But Lynch is not primarily interested in Elizabeth, or in representations of her.   Like Watkins, he examines what he calls “the history of literary history,” in this case the ways in which the eighteenth century (and especially the writers in the latter part of the century) understood the accomplishment of English writers and scholars in the previous age, and, most important, how they conceived their relationship to that earlier age.   In some respects, as Lynch shows, the writers of the “Age of Johnson” (and especially Johnson himself) looked back to the writers of the “Age of Elizabeth” as exemplary figures, models for their own work as poets, critics, and scholars.   But in other respects they were acutely aware of the gap that separated them from the great writers of “the last age,” a gap that not only measured temporal distance but marked the difference (in Thomas Gray's terms) between the great and the merely good.   But just as they had a painful sense of a falling off in power from past to present (“The second temple was not like the first”), they took pride in constructing and repeating a narrative of “improvement” and “progress” from crudeness toward politeness, correctness, and rational elegance.   To his credit, Lynch does not harness his argument to a reductive thesis.   He allows for the full complexity of the conflicting ways in which “the Age of Johnson” imagined “the Age of Elizabeth.” If the first part of his book emphasizes the affinities that eighteenth-century writers sensed between their own age and that of Elizabeth, the latter part acknowledges more fully that Johnson and his contemporaries strongly sensed the differences.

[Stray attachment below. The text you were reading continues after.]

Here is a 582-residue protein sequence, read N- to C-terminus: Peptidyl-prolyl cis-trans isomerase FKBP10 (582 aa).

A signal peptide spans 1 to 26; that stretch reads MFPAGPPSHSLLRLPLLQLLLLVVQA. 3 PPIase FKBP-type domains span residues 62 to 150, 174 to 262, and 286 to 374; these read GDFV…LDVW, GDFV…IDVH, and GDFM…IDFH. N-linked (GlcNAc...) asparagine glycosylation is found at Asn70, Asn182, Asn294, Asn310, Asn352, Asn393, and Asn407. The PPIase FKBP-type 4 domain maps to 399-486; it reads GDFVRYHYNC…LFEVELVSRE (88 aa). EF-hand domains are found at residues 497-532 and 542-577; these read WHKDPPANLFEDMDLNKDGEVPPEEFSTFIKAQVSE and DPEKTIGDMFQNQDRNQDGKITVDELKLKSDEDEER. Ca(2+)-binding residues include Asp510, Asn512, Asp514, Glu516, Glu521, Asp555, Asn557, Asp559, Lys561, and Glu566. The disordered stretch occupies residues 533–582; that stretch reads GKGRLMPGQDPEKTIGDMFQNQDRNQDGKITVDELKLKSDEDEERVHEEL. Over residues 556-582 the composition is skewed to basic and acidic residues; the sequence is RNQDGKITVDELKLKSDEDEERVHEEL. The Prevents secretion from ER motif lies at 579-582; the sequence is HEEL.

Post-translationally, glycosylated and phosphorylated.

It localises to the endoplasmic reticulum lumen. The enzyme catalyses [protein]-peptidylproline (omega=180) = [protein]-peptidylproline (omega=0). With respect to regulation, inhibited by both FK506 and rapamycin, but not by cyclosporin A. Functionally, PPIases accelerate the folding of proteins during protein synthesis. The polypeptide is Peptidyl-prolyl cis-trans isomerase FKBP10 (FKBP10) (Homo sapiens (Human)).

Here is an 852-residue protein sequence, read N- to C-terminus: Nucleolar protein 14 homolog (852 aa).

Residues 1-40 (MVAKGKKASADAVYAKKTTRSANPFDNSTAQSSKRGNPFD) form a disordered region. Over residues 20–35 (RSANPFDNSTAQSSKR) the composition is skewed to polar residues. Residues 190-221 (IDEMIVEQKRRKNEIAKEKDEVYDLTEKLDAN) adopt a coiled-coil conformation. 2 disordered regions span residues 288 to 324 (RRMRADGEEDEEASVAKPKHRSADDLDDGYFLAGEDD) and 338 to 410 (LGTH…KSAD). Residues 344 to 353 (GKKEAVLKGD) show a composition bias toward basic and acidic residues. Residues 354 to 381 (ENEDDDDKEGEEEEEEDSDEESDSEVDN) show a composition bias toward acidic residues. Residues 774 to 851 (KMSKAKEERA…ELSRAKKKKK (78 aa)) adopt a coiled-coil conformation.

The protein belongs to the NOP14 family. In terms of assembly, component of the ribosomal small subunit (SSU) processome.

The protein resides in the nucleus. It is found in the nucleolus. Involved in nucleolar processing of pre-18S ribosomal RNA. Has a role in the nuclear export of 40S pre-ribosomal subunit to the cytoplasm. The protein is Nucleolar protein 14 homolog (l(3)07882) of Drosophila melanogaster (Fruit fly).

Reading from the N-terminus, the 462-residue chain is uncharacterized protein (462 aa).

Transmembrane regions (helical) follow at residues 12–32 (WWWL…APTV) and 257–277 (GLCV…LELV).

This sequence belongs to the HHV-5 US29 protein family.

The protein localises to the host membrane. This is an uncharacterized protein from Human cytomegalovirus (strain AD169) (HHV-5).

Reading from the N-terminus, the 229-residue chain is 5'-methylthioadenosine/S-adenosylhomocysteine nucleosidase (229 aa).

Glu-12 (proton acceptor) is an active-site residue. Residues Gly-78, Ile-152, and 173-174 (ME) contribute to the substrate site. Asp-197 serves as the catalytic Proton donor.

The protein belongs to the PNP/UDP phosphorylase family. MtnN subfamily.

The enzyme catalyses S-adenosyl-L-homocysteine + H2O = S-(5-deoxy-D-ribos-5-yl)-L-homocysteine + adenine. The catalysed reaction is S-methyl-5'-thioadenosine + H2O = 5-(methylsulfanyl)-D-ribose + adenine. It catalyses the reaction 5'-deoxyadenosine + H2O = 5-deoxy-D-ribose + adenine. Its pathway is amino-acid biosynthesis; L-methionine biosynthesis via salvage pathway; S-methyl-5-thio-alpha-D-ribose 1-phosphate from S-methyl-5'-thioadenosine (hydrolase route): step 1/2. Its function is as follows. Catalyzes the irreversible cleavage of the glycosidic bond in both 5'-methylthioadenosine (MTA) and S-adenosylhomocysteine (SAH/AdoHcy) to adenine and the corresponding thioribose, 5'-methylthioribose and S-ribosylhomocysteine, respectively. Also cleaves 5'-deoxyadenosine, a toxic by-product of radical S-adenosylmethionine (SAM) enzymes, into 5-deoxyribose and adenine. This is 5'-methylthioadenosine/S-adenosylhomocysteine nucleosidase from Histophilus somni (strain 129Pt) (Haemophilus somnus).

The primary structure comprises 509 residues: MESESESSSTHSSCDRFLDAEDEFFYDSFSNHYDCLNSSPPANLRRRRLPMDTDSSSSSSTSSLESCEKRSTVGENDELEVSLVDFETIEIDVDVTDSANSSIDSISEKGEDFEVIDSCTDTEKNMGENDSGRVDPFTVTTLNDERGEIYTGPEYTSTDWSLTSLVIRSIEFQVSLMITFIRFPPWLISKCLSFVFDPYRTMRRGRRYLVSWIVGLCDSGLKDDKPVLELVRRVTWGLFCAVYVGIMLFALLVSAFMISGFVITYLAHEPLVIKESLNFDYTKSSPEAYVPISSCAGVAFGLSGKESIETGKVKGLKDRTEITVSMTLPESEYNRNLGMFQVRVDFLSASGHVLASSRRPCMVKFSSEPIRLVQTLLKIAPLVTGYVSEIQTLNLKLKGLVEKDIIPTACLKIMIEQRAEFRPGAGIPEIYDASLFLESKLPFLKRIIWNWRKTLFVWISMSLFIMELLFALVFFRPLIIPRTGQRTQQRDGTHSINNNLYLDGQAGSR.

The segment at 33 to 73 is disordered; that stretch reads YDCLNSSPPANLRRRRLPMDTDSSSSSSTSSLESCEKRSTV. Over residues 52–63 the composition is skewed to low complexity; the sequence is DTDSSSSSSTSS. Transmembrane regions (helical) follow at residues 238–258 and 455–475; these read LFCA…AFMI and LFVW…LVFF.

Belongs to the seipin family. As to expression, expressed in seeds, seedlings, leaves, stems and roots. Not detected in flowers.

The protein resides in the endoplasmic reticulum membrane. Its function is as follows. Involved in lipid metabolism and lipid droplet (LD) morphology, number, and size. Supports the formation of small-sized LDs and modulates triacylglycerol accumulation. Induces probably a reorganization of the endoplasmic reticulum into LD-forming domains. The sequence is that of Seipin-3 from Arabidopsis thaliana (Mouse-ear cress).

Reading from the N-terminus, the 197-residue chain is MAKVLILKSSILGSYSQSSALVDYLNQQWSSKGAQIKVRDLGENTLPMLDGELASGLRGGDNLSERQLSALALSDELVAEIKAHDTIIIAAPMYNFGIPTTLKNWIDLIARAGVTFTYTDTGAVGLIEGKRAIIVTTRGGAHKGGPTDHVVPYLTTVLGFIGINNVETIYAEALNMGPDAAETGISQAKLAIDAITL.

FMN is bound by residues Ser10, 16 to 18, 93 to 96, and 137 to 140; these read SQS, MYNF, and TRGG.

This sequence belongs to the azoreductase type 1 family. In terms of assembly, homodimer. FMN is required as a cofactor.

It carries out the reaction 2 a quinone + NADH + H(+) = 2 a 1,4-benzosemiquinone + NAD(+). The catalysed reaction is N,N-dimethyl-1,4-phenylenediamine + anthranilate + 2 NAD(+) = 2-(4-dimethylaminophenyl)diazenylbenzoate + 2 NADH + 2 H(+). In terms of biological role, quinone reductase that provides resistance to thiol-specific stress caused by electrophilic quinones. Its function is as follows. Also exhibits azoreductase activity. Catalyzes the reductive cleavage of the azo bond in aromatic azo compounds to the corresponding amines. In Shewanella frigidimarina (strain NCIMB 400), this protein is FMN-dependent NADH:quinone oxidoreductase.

For Lynch the “Age of Elizabeth” denominates a period beginning a little before her accession in 1558 and extending long after her death in 1603, even up to the Restoration.   Looking at “the long Age-of-Elizabeth” (as he wittily calls it) may entail a little loss of sharpness of focus, but it enables Lynch to discuss not only the writers of the “Renaissance”—Shakespeare, Spenser, and their contemporaries—but also the “17 th Century”—above all Jonson and Milton.   While other literary historians have looked back at the “last age” from the point of view of the eighteenth century, Lynch is unusual in not limiting himself to the “literary” landscape: he helps us to understand the importance to later writers not just of Shakespeare and Spenser but also of Hooker, not just Elizabethan poetry, but the queen herself, the makers of the English Reformation, and the great English and European scholars (notably Scaliger, Lipsius, and Grotius). In the broadest sense Lynch's view of the way the eighteenth-century present regarded the Elizabethan past derives from W. J. Bate, though he complicates the idea that the past is primarily a “burden.”   This is perhaps clearest in his account of the familiar narrative about the “progress” of English poetry.   Lynch also looks for theoretical orientation to Linda Colley's argument about the ways in which eighteenth-century Britain constructed its identity by means of defining itself against absolutist and papist France.   As Lynch reads the eighteenth century's view of its past, he constantly focuses on the ways in which “the Age of Johnson” achieved its “identity” in part by its conceptualization of its predecessors in “the Age of Elizabeth.” He even argues that dictionary-making, in Johnson's hands, becomes an expression of English “nationalism,” though he is aware that some readers will think he presses this point more than his evidence would justify. Like Watkins, Lynch writes a lucid and fluent prose.   And like him too he brings to bear the fruits of wide reading, though he focuses more than does Watkins on literary texts and on canonical writers (Shakespeare, Spenser, Milton, Dryden, Pope, Swift, Johnson).